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Alberta Budget 2019: Positive Yet Problematic 

Published Friday, October 25, 2019

Yesterday's provincial budget was largely positive in terms of its implications for children and adults with developmental disabilities and their families. The budget for Community and Social Services (CSS) will increase by more than 7%, with Family Support for Children with Disabilities (FSCD) growing by more than 8%, and Persons with Developmental Disabilities (PDD) increasing by close to 6%.

Barb MacIntyre, Inclusion Alberta President and parent of a son with developmental disabilities, stated, “Inclusion Alberta wishes to acknowledge Premier Kenney and, in particular, its appreciation of Community and Social Services Minister Sawhney for ensuring children with developmental disabilities and their families will continue to have access to the supports they require to remain together as a family, and adults with developmental disabilities the supports needed to be fully included in community life.”

Trish Bowman, CEO of Inclusion Alberta, stated, “When parents are supported to look after their children with disabilities this enables them to contribute to the Alberta economy and removes the cost pressures that would otherwise fall on other departments, such as Health and Children’s Services. When adults with developmental disabilities gain employment they not only improve their own financial security but also contribute more significantly to our province’s financial picture.”

However, fuelling Alberta’s economic recovery by “pausing” the indexing of AISH to inflation is the wrong decision for the wrong reasons. As the cost of living rises, this de-indexing of AISH will ensure individuals who are unable to work through no fault of their own will become further impoverished. Finance Minister Toews’ reasoning that Alberta is justified in having individuals on AISH fall further behind on the basis that other provinces are not as generous constitutes a race to the bottom. There is something patently wrong when a commitment to lower corporate taxes is offset, to some degree, by keeping disadvantaged Albertans poor.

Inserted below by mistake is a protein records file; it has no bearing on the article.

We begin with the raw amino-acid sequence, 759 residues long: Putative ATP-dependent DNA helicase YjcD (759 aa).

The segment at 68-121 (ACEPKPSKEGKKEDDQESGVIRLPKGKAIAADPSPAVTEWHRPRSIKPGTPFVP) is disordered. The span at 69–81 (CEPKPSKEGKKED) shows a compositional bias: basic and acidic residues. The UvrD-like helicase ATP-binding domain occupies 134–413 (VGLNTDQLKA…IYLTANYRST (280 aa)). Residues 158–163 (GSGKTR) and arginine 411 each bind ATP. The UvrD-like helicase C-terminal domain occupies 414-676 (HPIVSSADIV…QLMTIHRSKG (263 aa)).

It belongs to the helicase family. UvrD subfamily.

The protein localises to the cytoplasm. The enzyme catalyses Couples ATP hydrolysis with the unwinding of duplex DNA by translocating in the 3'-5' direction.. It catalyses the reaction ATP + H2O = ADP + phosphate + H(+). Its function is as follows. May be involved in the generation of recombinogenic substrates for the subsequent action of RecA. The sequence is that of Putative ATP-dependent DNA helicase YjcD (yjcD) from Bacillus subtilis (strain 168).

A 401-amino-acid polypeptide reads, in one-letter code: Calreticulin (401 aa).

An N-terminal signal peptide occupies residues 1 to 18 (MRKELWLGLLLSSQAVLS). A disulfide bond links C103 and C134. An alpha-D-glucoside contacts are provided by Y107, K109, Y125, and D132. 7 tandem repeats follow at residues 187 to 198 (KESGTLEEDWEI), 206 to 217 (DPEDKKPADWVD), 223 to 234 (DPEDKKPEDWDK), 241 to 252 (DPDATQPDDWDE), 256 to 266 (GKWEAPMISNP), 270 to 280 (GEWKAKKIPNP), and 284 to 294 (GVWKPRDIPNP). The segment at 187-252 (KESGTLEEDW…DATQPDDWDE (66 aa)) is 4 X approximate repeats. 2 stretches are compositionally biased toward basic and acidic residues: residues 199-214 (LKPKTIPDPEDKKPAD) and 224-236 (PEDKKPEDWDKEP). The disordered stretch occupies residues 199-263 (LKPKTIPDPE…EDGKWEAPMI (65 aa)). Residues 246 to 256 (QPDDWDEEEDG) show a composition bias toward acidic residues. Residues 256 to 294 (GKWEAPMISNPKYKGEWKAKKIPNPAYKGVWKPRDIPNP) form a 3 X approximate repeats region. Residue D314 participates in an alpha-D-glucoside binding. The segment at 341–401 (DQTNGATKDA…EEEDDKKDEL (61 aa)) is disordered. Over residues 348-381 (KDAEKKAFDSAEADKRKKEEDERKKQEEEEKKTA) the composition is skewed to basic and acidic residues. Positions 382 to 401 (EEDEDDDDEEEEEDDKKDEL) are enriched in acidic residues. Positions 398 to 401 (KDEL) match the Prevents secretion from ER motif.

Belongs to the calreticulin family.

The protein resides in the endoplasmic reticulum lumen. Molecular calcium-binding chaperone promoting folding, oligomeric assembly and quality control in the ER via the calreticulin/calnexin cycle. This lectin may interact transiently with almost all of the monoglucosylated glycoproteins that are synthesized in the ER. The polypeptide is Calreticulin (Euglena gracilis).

In terms of the Education budget, children with disabilities have no less a right to an education than any other child. Whatever the current budgetary constraints, the impact must be shared equitably among all. No child, on the basis of a disability, should be treated as less deserving of an education than any other child. This is both a moral imperative and a legal right. We need families of children with and without disabilities to stand together to secure the needed resources for all and not submit to calls for action that may pit one group of children and families against another.

You can find Budget 2019 at the Government of Alberta's website.


 

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